Friday, November 25, 2011


Walking to the National Mall in Washington today, I remembered how hard it is to pass by the East Wing of the National Gallery without stopping in. It's like visiting an old friend. And while pausing to say hello to the sculpture by Richard Serra and the painting by Robert Motherwell, we were struck by that other famous quality of the building - the way it invites the visitor's touch.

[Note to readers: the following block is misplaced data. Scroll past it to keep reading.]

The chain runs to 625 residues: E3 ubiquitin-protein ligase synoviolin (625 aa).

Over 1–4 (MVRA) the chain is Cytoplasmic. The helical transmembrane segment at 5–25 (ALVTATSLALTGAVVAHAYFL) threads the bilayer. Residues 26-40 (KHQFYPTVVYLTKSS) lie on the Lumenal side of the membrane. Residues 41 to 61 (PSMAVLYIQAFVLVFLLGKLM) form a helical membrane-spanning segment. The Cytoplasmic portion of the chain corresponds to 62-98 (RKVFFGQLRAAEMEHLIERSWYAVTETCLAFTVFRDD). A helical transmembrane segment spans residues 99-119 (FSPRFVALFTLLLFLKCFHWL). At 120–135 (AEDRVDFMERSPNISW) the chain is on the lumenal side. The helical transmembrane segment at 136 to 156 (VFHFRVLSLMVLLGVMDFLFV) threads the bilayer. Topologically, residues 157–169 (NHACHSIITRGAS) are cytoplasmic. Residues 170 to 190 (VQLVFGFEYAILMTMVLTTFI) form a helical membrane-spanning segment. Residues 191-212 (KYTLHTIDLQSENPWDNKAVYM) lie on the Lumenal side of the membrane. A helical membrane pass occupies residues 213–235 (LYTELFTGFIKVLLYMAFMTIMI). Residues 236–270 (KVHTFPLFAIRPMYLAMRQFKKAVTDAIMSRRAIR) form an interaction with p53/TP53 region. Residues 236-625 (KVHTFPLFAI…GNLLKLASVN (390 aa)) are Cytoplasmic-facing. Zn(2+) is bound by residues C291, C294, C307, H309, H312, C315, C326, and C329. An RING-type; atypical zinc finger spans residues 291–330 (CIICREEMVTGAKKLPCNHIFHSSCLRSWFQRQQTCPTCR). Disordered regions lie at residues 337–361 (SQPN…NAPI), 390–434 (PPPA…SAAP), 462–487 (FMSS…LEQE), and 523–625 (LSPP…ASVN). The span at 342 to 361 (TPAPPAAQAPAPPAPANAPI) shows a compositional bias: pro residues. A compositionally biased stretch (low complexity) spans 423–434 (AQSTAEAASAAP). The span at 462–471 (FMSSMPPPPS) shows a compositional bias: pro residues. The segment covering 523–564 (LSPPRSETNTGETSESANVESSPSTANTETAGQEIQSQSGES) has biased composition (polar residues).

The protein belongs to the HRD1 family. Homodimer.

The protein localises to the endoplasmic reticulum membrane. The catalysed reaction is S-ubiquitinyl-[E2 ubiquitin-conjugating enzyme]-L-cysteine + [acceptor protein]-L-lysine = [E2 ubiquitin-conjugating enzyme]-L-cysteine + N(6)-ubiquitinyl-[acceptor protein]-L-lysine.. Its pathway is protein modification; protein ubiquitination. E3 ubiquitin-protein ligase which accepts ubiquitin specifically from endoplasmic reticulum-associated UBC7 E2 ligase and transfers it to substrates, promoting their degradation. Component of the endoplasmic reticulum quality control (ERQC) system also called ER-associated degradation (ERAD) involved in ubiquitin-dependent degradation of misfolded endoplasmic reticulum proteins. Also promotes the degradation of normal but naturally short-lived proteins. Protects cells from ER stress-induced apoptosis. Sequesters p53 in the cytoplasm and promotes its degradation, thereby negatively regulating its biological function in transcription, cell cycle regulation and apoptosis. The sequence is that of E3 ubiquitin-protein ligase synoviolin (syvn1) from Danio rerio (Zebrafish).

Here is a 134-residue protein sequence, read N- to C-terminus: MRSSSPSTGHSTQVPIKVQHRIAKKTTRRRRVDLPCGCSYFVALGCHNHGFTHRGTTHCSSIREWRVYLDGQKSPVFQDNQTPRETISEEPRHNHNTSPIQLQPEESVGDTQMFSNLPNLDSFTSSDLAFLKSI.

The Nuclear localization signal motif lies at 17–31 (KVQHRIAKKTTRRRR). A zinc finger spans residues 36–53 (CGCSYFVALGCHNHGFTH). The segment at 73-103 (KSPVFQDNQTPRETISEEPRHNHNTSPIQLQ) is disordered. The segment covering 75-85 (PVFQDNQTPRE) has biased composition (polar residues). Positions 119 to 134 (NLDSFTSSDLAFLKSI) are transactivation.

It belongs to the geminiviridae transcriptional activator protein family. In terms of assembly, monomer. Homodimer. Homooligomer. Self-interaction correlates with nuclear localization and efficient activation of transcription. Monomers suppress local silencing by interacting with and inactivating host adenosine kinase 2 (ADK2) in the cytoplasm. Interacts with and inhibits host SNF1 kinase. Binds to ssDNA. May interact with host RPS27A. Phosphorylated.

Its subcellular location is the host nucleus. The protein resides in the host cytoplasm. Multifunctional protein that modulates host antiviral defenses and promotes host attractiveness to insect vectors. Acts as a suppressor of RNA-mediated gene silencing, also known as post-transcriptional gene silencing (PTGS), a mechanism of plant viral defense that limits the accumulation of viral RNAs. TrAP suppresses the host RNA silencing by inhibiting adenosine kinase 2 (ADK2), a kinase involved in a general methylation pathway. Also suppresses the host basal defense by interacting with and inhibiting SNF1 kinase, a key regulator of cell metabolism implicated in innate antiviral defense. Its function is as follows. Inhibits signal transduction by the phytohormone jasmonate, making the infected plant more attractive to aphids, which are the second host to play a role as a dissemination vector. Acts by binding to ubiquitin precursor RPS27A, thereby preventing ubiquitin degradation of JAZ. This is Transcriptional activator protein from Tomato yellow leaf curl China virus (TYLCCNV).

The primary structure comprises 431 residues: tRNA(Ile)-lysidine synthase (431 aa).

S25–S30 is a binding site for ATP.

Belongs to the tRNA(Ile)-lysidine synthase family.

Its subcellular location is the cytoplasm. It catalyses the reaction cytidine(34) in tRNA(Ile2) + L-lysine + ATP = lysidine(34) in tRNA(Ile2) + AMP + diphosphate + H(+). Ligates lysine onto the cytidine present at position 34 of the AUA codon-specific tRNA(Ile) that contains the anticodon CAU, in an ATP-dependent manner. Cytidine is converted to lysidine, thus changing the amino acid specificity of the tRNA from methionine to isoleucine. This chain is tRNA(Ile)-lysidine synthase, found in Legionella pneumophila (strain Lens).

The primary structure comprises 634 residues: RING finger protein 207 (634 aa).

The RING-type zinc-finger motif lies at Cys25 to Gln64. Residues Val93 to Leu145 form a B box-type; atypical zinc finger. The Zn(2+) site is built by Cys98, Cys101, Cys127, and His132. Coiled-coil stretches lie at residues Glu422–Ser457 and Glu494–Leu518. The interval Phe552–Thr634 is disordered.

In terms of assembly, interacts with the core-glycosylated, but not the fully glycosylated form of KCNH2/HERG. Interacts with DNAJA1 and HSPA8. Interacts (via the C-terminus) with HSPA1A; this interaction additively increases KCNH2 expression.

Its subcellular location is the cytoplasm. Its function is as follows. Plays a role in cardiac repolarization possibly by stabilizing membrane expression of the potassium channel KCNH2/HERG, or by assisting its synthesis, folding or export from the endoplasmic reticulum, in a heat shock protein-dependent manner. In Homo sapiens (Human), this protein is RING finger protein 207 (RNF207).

I. M. Pei's building has always compelled people to touch it, and I'm not sure why. It makes sense in the parts where the whole building comes to a sharp point - you just want to touch that prow, or whatever it is - but throughout the building there are stains on the walls right at the height of a visitor's hand, where countless museum-goers have left a little oily trace of their visit. It's the remarkable gift of this richly complex building that it engages people in such a warmly physical way.

You've got to love a building that makes you want to touch it:

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